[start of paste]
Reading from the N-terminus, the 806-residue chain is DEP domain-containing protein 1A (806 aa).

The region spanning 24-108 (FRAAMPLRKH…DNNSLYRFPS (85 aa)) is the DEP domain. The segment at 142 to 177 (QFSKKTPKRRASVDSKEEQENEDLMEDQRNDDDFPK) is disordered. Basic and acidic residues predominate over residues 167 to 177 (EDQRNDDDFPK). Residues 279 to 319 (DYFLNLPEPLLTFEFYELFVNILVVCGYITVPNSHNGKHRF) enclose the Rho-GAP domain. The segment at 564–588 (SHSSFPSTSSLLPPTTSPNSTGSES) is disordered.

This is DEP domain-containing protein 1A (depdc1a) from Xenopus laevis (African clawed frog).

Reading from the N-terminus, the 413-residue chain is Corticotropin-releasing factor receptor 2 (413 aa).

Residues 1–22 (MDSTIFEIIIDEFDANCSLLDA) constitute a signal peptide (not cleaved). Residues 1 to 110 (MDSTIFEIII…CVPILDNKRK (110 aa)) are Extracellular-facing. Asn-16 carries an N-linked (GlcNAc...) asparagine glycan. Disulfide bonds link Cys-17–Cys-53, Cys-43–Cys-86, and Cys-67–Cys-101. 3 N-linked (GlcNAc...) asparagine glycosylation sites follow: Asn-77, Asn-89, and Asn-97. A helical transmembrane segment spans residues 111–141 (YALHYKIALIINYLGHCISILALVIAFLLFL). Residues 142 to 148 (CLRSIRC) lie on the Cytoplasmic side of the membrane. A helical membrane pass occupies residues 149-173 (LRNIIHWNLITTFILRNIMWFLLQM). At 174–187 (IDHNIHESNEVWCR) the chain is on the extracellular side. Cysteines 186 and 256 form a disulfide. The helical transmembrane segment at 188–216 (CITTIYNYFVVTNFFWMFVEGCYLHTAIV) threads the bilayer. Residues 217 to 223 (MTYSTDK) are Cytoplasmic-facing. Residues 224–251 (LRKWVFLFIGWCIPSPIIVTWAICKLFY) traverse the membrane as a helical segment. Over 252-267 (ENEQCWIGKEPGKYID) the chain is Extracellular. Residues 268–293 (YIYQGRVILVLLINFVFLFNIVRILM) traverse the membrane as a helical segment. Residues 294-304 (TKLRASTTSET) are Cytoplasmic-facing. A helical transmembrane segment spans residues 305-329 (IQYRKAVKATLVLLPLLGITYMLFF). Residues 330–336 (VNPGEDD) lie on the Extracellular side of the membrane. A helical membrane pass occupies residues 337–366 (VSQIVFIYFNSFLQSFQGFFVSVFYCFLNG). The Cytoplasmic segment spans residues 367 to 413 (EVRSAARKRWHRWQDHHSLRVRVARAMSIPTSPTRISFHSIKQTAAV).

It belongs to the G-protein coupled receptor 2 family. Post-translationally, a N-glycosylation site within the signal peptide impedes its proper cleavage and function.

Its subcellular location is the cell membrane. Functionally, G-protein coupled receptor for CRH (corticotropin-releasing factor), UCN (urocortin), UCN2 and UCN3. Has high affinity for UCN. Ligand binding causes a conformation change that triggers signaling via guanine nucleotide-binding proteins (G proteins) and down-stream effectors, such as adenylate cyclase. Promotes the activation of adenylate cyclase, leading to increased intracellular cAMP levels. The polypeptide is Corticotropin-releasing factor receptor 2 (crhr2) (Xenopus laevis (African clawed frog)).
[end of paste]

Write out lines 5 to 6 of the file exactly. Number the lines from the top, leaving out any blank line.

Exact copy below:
Residues 1–22 (MDSTIFEIIIDEFDANCSLLDA) constitute a signal peptide (not cleaved). Residues 1 to 110 (MDSTIFEIII…CVPILDNKRK (110 aa)) are Extracellular-facing. Asn-16 carries an N-linked (GlcNAc...) asparagine glycan. Disulfide bonds link Cys-17–Cys-53, Cys-43–Cys-86, and Cys-67–Cys-101. 3 N-linked (GlcNAc...) asparagine glycosylation sites follow: Asn-77, Asn-89, and Asn-97. A helical transmembrane segment spans residues 111–141 (YALHYKIALIINYLGHCISILALVIAFLLFL). Residues 142 to 148 (CLRSIRC) lie on the Cytoplasmic side of the membrane. A helical membrane pass occupies residues 149-173 (LRNIIHWNLITTFILRNIMWFLLQM). At 174–187 (IDHNIHESNEVWCR) the chain is on the extracellular side. Cysteines 186 and 256 form a disulfide. The helical transmembrane segment at 188–216 (CITTIYNYFVVTNFFWMFVEGCYLHTAIV) threads the bilayer. Residues 217 to 223 (MTYSTDK) are Cytoplasmic-facing. Residues 224–251 (LRKWVFLFIGWCIPSPIIVTWAICKLFY) traverse the membrane as a helical segment. Over 252-267 (ENEQCWIGKEPGKYID) the chain is Extracellular. Residues 268–293 (YIYQGRVILVLLINFVFLFNIVRILM) traverse the membrane as a helical segment. Residues 294-304 (TKLRASTTSET) are Cytoplasmic-facing. A helical transmembrane segment spans residues 305-329 (IQYRKAVKATLVLLPLLGITYMLFF). Residues 330–336 (VNPGEDD) lie on the Extracellular side of the membrane. A helical membrane pass occupies residues 337–366 (VSQIVFIYFNSFLQSFQGFFVSVFYCFLNG). The Cytoplasmic segment spans residues 367 to 413 (EVRSAARKRWHRWQDHHSLRVRVARAMSIPTSPTRISFHSIKQTAAV).

It belongs to the G-protein coupled receptor 2 family. Post-translationally, a N-glycosylation site within the signal peptide impedes its proper cleavage and function.